If I had to chart out my life in breakfasts, the map pins would show up everywhere from Boston to Lake Tahoe to Charlotte to Spain. In Andalucía, we ate tostadas topped with tomato and melted manchego, or we knifed each half of a toasted bread-loaf and drizzled them with olive oil. New York had bagels, of course, and the best lox and cream cheese (the joys of living near Zabar’s), and on special days we went down to Balthazar for a champagne pick-me-up and eggs Florentine, or to the more down-home Bubby’s, which smokes its own salmon and where it’s seriously uncool to gape at Edward Burns and Christy Turlington if they happen to be sitting at the next table.

Memories of life’s earlier mornings stick with me even more. Growing up in the South, I craved breakfast at the farmhouse of my maternal grandmother, who made homemade biscuits in a wooden dough bowl and a cast-iron skillet. I never got tired of watching the ritual: the working of the dough, her wrinkled hand patting each powdery unborn biscuit into place in the skillet, and the high, fragrant, flaky result. We dressed her biscuits with a mixture of softened butter and sorghum molasses made by a neighbor, and during breakfast my grandmother always tipped a bit of her coffee out into her saucer–why? Foolishly, I never asked. And now she is gone.

“We plan, we toil, we suffer—in the hope of what? A camel-load of idol’s eyes? The title deeds of Radio City? The empire of Asia? A trip to the moon?” the masterful J.B. Priestley once wrote. “No, no, no, no. Simply to wake up just in time to smell coffee and bacon and eggs … What a moment, what a morning, what a delight!”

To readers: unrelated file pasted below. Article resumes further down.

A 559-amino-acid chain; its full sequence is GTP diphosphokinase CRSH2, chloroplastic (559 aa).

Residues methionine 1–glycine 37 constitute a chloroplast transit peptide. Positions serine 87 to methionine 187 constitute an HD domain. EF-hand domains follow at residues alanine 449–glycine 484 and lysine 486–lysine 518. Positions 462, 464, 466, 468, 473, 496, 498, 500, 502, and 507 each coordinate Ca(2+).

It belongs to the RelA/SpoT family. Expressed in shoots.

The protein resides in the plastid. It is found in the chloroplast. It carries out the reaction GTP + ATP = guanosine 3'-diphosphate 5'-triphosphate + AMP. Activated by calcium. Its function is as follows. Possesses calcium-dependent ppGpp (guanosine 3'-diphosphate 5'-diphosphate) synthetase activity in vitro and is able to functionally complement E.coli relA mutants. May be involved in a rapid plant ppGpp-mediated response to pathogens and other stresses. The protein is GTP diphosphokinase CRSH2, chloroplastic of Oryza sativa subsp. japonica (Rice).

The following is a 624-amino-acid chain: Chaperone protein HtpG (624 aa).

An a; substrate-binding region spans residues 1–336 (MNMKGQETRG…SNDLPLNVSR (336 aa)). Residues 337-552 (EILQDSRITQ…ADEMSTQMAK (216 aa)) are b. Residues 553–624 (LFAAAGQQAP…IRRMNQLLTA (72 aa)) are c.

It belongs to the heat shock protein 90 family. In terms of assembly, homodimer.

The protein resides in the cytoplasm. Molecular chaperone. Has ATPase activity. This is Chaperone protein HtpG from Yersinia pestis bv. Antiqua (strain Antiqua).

What is it about breakfast?

That’s the question we set out to answer with our breakfast package. If it’s true, as Oscar Wilde said, that “only dull people are brilliant at breakfast,” he could not have been talking about the chefs behind the irresistible creations in this month’s pages. Their dishes left us sated, surprised, and inspired, and we couldn’t wait to tell you about them.

Over many winter weeks, our so-called “breakfast club”–four reporter/editors armed with formidable gullets and an expense account–ate anonymously and aggressively at dozens of Portland restaurants in order to bring you our list of the best breakfasts in town. They ate waffles, flapjacks, oatmeal, pastries, and enough bacon to frighten the kingdom of pigs. They left no egg unturned. They came to work with grease on their fingertips and love in their eyes, and, if the rest of us were lucky, bearing leftovers. Tough job, eh, having to try out the pancakes at Bijou Cafe, the steak and eggs at Podnah’s Pit (see photograph above), the dim sum at Wong’s King Seafood? But hey. We do it for you.

So set the alarm early and get out there. Your city tastes great at sunrise.

Paige Williams
Editor in Chief